R.I.C.E or P.R.I.C.E or P.O.L.I.C.E
Most people would have heard of the terms R.I.C.E, P.R.I.C.E or P.O.L.I.C.E before, it may have been from a first aid course or even on a poster around your local sport’s clubrooms. The theory is for an injury that just occurred we need to follow the acronym R.I.C.E. which stand for;
R - Rest from activity
I - Ice (apply cold therapy to the injured are)
C - Compression (compress the area with bandage or compression stocking to restrict swelling)
E - Elevation (Raise the injured area to above the level of the heart to prevent increased swelling and blood flow to the injured area)
Other variations to this such as P.R.I.C.E. add the P which stands for protecting the area (whether it be crutches or splinting). And P.O.L.I.C.E adds in the need to Optimally Load the injury with an appropriate exercise, instead of just resting from activity all together.
The effects of applying ice
Using cryotherapy or cold therapy is thought to restrict and slow down unwanted swelling to an inured joint or muscle tissue. Applying a cold pack or bag of frozen peas can also alleviate your pain by providing an almost numbing effect to dull the pain intensity. This sounds all beneficial right? So why could using ice “be doing more damage than good” as a recent news article has suggested?
Whenever you injure yourself, you body will do everything it possibly can in order to help the natural healing process occur. This includes swelling around the injured area - increased fluid and blood can help the recovery process by providing vital nutrients to an injury and help clean up the debris, so we MAY be slowing down this process by applying ice to an injured area.
Should my heat pack replace my ice bag?
Not exactly, if we were to apply heat to an injury this may cause excessive bleeding that may have occurred - this is why heavy deep tissue massage is not appropriate for an injury that has just occurred. Heat therapy is great at helping “tight” muscles and “stiff” joints relax only after there is no more swelling occurring, think of how relaxed you feel after a warm bath or shower.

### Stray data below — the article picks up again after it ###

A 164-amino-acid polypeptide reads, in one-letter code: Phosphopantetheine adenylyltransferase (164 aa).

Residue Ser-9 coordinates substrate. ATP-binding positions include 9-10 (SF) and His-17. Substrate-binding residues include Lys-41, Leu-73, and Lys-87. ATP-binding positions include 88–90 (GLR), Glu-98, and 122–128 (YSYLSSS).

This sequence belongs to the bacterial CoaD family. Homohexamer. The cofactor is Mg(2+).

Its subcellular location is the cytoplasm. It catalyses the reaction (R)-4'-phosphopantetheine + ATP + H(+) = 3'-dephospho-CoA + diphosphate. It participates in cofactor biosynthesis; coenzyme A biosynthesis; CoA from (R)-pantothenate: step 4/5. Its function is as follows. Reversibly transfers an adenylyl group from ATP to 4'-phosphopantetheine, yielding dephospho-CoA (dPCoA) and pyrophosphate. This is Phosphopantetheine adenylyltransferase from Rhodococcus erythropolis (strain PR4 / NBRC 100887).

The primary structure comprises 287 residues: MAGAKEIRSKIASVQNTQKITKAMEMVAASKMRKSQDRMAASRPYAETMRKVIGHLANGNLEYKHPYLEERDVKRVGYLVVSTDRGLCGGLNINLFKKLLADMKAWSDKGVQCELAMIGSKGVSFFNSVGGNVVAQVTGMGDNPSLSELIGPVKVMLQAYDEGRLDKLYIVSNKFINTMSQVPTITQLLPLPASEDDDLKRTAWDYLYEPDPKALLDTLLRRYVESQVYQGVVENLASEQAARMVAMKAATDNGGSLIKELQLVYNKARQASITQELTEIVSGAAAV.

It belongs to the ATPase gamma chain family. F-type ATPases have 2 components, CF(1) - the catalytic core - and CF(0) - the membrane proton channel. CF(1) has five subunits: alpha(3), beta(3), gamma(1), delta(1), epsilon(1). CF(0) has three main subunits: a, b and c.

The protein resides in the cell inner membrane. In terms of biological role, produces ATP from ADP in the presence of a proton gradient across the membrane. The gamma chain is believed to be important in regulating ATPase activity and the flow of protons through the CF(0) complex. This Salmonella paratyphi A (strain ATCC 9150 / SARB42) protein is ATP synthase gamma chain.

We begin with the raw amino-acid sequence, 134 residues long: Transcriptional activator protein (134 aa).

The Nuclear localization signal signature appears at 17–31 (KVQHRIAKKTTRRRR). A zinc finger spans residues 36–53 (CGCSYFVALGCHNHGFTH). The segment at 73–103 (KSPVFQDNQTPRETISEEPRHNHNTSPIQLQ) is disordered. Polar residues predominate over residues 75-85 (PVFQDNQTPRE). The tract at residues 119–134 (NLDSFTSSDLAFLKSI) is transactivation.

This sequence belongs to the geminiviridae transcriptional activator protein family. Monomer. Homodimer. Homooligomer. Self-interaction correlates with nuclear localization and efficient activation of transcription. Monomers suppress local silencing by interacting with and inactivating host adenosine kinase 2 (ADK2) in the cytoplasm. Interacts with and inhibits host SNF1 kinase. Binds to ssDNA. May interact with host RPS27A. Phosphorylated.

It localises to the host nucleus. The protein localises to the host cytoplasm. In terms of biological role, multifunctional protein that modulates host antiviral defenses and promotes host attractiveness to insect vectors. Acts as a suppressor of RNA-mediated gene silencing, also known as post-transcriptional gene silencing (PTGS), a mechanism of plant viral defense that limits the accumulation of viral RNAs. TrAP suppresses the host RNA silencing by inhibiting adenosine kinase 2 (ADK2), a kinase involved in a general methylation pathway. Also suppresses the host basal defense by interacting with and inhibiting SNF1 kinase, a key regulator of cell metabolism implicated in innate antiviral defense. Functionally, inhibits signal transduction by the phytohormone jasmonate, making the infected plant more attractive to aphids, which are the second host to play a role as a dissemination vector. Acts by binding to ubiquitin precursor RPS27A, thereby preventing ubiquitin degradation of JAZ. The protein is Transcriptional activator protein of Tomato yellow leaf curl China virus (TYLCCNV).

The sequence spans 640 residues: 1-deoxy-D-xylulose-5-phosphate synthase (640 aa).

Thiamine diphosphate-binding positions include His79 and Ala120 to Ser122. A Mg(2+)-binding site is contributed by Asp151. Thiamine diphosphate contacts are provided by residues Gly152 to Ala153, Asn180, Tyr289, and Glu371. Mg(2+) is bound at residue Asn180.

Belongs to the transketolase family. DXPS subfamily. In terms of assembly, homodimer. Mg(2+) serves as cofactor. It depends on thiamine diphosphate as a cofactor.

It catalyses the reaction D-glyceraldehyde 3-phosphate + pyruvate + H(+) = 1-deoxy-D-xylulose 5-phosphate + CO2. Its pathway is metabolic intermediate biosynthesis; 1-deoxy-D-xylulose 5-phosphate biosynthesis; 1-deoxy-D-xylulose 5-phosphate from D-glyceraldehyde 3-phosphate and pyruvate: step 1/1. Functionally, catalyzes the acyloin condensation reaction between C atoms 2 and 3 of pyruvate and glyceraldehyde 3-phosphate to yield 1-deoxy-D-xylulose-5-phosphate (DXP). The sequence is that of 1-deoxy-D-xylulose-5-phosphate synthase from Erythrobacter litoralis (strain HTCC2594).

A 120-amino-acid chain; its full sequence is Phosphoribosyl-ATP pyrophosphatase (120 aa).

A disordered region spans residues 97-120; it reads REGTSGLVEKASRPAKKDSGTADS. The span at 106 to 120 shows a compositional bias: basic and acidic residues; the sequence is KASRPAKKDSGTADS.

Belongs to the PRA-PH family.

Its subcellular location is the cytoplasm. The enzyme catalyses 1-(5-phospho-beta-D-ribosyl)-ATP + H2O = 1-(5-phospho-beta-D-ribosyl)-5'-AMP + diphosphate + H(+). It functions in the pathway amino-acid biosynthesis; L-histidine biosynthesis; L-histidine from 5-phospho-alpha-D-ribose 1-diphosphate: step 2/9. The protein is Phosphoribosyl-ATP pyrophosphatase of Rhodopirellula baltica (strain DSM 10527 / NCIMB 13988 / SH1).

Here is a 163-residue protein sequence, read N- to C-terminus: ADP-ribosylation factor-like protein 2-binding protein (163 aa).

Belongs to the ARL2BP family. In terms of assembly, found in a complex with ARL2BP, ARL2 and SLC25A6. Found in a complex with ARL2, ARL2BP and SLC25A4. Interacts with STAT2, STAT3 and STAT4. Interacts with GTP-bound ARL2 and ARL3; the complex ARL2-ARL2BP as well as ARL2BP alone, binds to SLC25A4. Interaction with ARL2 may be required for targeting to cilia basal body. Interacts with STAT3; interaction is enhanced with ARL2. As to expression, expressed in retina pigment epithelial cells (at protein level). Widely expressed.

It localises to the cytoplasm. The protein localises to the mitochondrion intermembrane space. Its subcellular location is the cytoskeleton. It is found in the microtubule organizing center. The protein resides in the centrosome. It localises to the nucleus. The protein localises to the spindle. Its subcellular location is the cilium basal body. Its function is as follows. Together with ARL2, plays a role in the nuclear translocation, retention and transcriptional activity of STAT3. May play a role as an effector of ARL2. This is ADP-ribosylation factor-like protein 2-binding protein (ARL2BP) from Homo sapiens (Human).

Is the best treatment no treatment?
This is highly dependent on the severity of the injury and the damage occurred. If you have stubbed your toe, you might have some bruising appear, but this would rarely require you to put ice on your foot. However, if you have rolled over onto your ankle, although the swelling is providing some benefits, excess swelling may even restrict you from moving your foot at all. The body can overshoot the amount it needs to swell in some cases, and in order to restore movement back, swelling needs to decrease first.
More recently the acronym P.E.A.C.E & L.O.V.E has been suggested as an alternative to R.I.C.E
What should I do?
If you have recently suffered an injury follow these general guidelines relating to hot/cold therapy;
If Ice is going to help decrease your pain then only apply Ice to an injured area for no longer than 15-20 minutes, every couple of hours only for the first 48 hours after an injury (this is when most of the excess swelling may occur) - do not do this directly onto your skin (use a towel or Tubigrip stocking as a barrier) as this can cause a cold burn.
Apply a compression bandage or Tubigrip to restrict the amount of swelling.
When and if pain allows, try to regain normal movements as soon as possible, in the case of a lower limb injury, try to put weight down and walk normally as soon as you are able to - this prevents the muscles from “switching off” by keeping them active.
Heat packs may help only once there is no residual or continued swelling and bleeding occurring - usually week after the injury occurred
Consult your local health professional for any exercises or strategies that may help the healing process.